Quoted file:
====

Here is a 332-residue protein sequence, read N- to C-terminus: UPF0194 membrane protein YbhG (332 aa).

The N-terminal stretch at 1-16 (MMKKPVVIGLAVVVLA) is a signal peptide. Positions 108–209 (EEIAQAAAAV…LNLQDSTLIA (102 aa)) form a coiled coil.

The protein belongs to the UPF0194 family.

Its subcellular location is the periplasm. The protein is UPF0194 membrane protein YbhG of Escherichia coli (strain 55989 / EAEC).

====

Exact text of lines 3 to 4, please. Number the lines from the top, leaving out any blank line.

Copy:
The protein belongs to the UPF0194 family.

Its subcellular location is the periplasm. The protein is UPF0194 membrane protein YbhG of Escherichia coli (strain 55989 / EAEC).